It may help you to know that the U is not pronounced as in "bump" but as in "bull".

Offline Que

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Re: German Baroque Music
« Reply #28 on: July 10, 2007, 08:15:07 AM »
But anyway, we better get back on topic or Q will be cross with us.

Very good thinking....  ;D 8)

I'm overwhelmed by all the recommendations on composers and recordings that have been made! :)
I have a lot of questions, let's start with a few.

I interested in expanding my knowledge on Biber's music - any additional recommendations are welcome.

Also I will focus on Zelenka, I'll keep the recommendations by Masolino in mind.

Question on Zelenka: is this set any good?
Looks like a nice starter?



EDIT: I get the impression that it's on modern instruments - is this the "Holliger set" referred to earlier?



Q
« Last Edit: July 16, 2007, 10:27:02 AM by Que »
À chacun son goût.

Offline 71 dB

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Re: German Baroque Music
« Reply #29 on: July 10, 2007, 08:34:13 AM »
I don't have it or heard it, but is any of you familiar with the series (10 volumes) on Ricercar called "Deutsche Barock Kantaten" of some years ago? (Probably eligible for reissue) I was told it is exceptionally good.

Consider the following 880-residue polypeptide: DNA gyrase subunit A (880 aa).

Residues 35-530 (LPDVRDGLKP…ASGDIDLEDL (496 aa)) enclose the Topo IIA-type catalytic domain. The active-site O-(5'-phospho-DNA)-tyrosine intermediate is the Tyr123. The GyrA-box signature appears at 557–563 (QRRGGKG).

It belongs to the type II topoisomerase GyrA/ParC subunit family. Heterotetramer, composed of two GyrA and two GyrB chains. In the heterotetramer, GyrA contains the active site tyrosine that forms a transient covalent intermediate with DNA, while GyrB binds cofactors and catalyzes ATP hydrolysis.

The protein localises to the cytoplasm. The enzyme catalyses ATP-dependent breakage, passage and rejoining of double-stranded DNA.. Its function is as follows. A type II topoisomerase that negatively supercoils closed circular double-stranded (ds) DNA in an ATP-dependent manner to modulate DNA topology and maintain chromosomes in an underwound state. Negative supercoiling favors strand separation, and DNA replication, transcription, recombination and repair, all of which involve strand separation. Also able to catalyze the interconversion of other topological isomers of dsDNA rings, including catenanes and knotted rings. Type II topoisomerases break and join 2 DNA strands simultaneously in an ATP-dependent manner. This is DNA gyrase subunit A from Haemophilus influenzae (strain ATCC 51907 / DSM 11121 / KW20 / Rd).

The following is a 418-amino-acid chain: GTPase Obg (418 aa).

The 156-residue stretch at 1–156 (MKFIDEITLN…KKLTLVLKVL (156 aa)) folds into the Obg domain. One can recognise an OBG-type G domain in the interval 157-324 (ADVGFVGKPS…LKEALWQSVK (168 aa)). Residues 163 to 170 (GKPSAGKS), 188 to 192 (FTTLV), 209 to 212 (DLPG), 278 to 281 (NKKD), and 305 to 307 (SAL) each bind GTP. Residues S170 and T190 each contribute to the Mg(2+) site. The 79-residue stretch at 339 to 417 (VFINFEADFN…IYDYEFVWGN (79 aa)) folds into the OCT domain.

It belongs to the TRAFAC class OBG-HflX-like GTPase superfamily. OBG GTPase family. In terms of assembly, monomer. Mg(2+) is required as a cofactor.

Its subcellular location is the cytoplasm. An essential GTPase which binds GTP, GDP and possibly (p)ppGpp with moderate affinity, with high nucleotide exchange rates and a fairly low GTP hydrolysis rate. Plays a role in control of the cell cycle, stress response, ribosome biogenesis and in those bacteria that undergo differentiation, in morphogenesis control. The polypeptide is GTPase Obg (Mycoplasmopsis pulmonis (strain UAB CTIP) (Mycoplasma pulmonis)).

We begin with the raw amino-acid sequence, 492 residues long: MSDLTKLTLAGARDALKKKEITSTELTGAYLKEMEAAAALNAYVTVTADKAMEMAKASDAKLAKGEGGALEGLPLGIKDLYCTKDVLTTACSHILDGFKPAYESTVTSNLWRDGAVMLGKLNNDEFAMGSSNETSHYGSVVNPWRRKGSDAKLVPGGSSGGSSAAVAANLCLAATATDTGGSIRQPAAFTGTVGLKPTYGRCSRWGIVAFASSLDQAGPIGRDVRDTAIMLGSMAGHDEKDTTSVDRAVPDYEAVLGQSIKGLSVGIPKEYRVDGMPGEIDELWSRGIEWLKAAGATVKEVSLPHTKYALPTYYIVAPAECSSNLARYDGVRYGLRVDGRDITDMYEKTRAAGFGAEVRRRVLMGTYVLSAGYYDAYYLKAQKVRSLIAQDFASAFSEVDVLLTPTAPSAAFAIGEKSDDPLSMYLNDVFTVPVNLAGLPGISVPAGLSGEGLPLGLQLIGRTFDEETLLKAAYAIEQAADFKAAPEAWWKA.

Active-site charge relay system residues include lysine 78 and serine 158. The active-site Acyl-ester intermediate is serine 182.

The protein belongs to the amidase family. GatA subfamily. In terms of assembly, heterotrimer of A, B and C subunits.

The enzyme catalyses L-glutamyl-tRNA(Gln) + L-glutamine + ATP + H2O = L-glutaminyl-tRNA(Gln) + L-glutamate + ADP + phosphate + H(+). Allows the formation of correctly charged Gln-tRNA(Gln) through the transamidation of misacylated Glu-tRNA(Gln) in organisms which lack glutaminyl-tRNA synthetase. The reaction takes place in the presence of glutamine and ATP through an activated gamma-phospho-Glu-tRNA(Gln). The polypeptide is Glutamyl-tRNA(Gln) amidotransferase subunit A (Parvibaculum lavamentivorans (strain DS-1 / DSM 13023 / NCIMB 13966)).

Q

Those Ricercar discs are totally OOP. I have hunted Bruhns disc for almost 10 years without success.  :-\
Spatial distortion is a serious problem deteriorating headphone listening.
Crossfeeders reduce spatial distortion and make the sound more natural
and less tiresome in headphone listening.

My Sound Cloud page

Kullervo

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Re: German Baroque Music
« Reply #30 on: July 10, 2007, 08:38:48 AM »
Has been re-released as part of the Baroque Espirit series (budget line).   :)

Thanks for that!

Tancata

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Re: German Baroque Music
« Reply #31 on: July 10, 2007, 10:32:08 AM »
The trouble with this thread is that it presents far too many new avenues to explore  :P.

I suppose this would be as good a place as any to mention Ton Koopman's Buxtehude Opera Omnia series - the complete Buxtehude.

As most of you probably know, it's planned to be a series of 20 or so volumes, 1 or 2 CDs each.

I have the first two volumes - both double-disc sets.



Volume 1 is (almost) the complete surviving harpischord music. The performance is exactly what you expect from Koopman. Exuberance and exhilaration. I might say it is insanely fast in parts - particularly in the two Arias with Variations...but I can't compare it to any other recordings, so I won't.

What struck me most strongly listening to this music was how much it reminded me of JS Bach's keyboard stuff. It is simply very good high Baroque music. Buxtehude's vocal music dates fairly obviously with its Schutzian and Purcellian influences, but his keyboard music sounds IMO ahead of its time.